California prosecutors treat stalking charges very seriously. If you’ve been charged with this crime, it means your livelihood, freedom, and rights are at stake. You, therefore, want to hire a skilled, devoted criminal defense lawyer as soon as possible to help you fight the charges. Remember that an expert lawyer may succeed in negotiating a lesser included offense in plea bargaining, reducing your sentence, or even having your charges dismissed altogether.
We, at Darwish Law, understand how local courts operate and have extensive knowledge of California criminal law and the justice system. We can represent you in Santa Ana or the surrounding cities. If you’ve been arrested for or charged with stalking, our lawyers will analyze all the facts surrounding your case and build a defense strategy that’ll help you obtain the best possible outcome. Call us today for a free, confidential consultation and case evaluation.
The Legal Meaning of the California Crime of Stalking
Penal Code (PC) Section 646.9 is the law that prohibits you from stalking another person. The prosecution must demonstrate two things for the judge to find you guilty of this crime. They are:
- You maliciously, willfully, and repeatedly harassed or followed someone else, and
- You made/sent credible threats intending to make the other party reasonably fear for their safety or that of their immediate family
Behaviors that may result in stalking charges are broad and vary from one case to another. Provided the supposed conduct makes the victim reasonably fear for their safety, it can result in stalking charges. Examples of actions that can amount to stalking charges include:
- Frequently sending unwelcome or unwanted cards, gifts, flowers, or notes to a person
- Habitually driving by someone else’s school, home, office, workplace
- Regularly crossing paths with a person, constantly running/bumping into them ‘by accident or randomly’
- Gathering an unreasonable amount of information on someone else, gathering intelligence on where they stay, who they hang out with, or collecting personal information about their private life or the lives of their family members
There are different levels of severity as far as the crime of stalking is concerned. For example, these aggravated stalking instances may carry harsher consequences compared to ordinary stalking alone:
- Damaging someone else’s property, breaking their items, hurting their pet/pets, or repeatedly vandalizing their home
- Constantly stealing someone else’s property while committing burglary
- Repeatedly trespassing on someone else’s property with criminal intent
It is worth remembering that the judge can’t convict you of PC 646.9 violation if the activity you were engaged in is constitutionally protected. For instance, you are innocent of a PC 646.9 violation if you were participating in a gathering, legally protesting, or exercising free speech.
The Legal Meaning of the Elements of the Crime
Elements of the crime are the facts the prosecution must prove for the defendant to be convicted in a given offense. The elements of the crime of stalking and their meaning are as follows:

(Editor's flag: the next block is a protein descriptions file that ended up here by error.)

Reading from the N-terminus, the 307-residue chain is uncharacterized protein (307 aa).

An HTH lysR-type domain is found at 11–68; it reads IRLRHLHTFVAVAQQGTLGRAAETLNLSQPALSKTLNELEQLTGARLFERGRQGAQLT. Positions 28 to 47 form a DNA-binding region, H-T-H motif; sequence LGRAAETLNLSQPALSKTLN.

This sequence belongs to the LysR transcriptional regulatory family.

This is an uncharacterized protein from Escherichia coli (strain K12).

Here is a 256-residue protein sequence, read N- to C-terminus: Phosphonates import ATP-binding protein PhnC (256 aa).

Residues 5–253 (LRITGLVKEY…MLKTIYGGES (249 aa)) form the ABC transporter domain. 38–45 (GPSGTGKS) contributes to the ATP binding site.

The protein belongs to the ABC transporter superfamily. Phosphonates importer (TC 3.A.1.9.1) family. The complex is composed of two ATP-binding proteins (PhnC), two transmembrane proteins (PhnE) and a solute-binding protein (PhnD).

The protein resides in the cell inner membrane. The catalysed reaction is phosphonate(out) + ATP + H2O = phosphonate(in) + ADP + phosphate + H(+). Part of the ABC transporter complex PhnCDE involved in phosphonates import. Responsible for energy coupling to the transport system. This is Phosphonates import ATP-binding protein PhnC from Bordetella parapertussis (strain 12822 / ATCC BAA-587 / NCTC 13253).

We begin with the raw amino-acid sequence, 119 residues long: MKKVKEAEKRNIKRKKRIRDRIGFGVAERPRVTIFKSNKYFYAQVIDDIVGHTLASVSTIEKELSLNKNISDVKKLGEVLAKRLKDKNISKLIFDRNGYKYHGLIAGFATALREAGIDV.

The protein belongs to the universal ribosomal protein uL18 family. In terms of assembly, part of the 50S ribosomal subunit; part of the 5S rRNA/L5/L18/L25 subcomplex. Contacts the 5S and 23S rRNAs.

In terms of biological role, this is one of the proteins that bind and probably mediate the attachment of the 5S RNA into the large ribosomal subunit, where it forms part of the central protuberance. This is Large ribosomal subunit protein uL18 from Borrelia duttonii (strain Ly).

Maliciously, Willfully, and Repeatedly
Per this law, you willfully act whenever you do an act purposely or willfully. On the other hand, acting maliciously means deliberately doing any wrongful action or acting with the specific intention to hurt, disturb, or annoy another person. And if you do something repeatedly, it means you do it several times.
The Legal Definition of Harassment
Harassing a person means being involved in a deliberate and knowing course of conduct directed at them, and that course of conduct seriously terrorizes, torments, alarms, or annoys them. Additionally, the course of conduct shouldn’t serve any legitimate purpose for you to be guilty.
A course of conduct refers to a pattern of behavior composed of a series of acts happening over a given period, regardless of how short, which shows continuity of purpose.
The Legal Meaning of Reasonable Fear
Regarding whether you intended to make the victim reasonably fear for their safety, the judge will decide this by scrutinizing the facts surrounding your case. But, remember that courts have ruled that whether a person makes a threat with the specific intent of causing fear is reserved for actual threats. Actual threats don’t include constitutionally protected speech, joking utterances/expressions, or exaggerated political statements.
Per this code, immediate family refers to a child, parent, or spouse. It also refers to grandparents, grandchildren, sisters, or brothers related by marriage or blood or an individual who regularly resides in your home.
The Meaning of Credible Threats
Per this law, credible threats are threats that cause the person who is being threatened to reasonably fear for their safety or that of their immediate family members. Credible threats are those that are capable of being carried out by the party making the threats. They can be made electronically, orally, or in writing. They could also be inferred by a series of behaviors or a combination of behavior and statements.
Penalties for Stalking